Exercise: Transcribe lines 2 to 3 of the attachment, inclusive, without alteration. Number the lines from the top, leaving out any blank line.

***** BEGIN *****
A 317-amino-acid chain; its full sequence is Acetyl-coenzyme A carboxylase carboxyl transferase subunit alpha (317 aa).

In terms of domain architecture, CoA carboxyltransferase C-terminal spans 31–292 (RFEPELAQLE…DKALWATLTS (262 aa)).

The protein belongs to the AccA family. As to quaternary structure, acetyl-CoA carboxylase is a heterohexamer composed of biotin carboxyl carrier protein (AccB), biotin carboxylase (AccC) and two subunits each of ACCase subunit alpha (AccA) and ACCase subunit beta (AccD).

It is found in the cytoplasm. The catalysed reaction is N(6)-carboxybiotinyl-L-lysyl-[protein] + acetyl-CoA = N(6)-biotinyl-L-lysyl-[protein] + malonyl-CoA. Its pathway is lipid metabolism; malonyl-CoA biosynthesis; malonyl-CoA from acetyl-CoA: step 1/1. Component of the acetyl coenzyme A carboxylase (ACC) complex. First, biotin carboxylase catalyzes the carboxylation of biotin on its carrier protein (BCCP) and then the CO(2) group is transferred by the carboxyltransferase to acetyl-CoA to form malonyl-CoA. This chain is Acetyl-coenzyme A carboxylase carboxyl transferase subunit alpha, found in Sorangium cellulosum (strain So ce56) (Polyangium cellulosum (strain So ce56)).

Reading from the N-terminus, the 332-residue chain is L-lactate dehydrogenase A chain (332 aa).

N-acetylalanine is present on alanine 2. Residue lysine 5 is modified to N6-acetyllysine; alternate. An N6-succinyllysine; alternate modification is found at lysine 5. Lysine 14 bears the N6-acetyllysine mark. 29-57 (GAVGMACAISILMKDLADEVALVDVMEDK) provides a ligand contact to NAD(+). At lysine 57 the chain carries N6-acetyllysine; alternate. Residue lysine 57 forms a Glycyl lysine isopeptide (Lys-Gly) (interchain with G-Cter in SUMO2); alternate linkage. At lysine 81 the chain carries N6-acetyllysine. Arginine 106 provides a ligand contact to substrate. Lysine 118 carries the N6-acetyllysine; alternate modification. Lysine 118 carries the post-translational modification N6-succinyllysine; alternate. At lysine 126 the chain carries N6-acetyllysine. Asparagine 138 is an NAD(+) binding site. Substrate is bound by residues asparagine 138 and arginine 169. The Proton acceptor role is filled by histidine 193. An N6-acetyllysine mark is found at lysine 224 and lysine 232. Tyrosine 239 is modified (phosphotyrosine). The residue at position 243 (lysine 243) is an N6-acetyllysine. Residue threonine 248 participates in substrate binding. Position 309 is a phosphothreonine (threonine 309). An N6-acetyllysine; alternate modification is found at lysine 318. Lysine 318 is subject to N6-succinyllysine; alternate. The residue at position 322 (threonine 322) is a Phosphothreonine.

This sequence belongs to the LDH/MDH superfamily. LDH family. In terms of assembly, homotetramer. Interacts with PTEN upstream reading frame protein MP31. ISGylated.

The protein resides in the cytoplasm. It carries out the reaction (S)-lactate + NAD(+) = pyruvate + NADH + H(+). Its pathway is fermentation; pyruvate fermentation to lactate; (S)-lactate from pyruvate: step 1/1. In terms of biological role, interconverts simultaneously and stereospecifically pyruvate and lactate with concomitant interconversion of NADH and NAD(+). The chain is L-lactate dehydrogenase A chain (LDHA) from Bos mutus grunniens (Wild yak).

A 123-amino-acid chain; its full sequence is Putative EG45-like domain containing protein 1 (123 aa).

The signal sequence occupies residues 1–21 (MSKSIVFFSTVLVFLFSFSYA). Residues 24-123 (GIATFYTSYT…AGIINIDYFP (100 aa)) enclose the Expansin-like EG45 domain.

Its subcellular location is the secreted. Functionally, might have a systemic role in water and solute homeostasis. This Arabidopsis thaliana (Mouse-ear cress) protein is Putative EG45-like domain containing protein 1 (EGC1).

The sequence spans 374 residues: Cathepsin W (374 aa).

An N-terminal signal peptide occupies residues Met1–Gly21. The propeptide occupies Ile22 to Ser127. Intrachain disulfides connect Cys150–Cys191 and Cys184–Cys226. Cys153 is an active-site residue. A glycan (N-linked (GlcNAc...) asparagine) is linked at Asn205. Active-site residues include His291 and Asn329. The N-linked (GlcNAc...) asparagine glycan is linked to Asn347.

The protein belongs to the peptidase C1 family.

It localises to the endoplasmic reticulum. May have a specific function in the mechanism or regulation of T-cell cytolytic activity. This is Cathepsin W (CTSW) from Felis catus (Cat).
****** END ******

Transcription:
In terms of domain architecture, CoA carboxyltransferase C-terminal spans 31–292 (RFEPELAQLE…DKALWATLTS (262 aa)).

The protein belongs to the AccA family. As to quaternary structure, acetyl-CoA carboxylase is a heterohexamer composed of biotin carboxyl carrier protein (AccB), biotin carboxylase (AccC) and two subunits each of ACCase subunit alpha (AccA) and ACCase subunit beta (AccD).